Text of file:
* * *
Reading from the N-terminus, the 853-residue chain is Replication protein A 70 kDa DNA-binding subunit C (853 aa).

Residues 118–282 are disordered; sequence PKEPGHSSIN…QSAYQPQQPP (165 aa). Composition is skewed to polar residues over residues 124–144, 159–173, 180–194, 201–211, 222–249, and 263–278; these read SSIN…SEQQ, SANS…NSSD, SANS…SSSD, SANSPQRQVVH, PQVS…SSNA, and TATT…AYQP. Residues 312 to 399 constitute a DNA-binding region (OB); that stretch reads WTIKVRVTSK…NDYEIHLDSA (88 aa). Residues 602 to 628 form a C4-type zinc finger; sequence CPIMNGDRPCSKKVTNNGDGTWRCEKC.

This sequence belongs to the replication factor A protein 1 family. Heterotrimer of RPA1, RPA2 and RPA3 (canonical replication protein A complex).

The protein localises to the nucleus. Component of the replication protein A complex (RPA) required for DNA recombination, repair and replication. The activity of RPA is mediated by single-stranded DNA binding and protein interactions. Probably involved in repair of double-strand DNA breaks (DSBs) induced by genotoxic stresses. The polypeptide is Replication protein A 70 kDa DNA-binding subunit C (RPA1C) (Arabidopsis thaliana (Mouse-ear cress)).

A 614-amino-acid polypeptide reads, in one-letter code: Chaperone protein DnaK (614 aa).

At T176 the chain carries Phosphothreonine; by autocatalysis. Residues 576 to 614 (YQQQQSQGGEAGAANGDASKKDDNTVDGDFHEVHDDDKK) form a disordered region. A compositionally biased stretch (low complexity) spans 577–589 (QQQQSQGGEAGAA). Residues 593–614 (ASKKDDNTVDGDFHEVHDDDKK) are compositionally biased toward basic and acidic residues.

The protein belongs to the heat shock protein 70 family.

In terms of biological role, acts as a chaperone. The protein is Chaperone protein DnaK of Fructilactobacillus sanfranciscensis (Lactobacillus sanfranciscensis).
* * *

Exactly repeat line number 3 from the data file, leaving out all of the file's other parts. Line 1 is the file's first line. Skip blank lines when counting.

This sequence belongs to the replication factor A protein 1 family. Heterotrimer of RPA1, RPA2 and RPA3 (canonical replication protein A complex).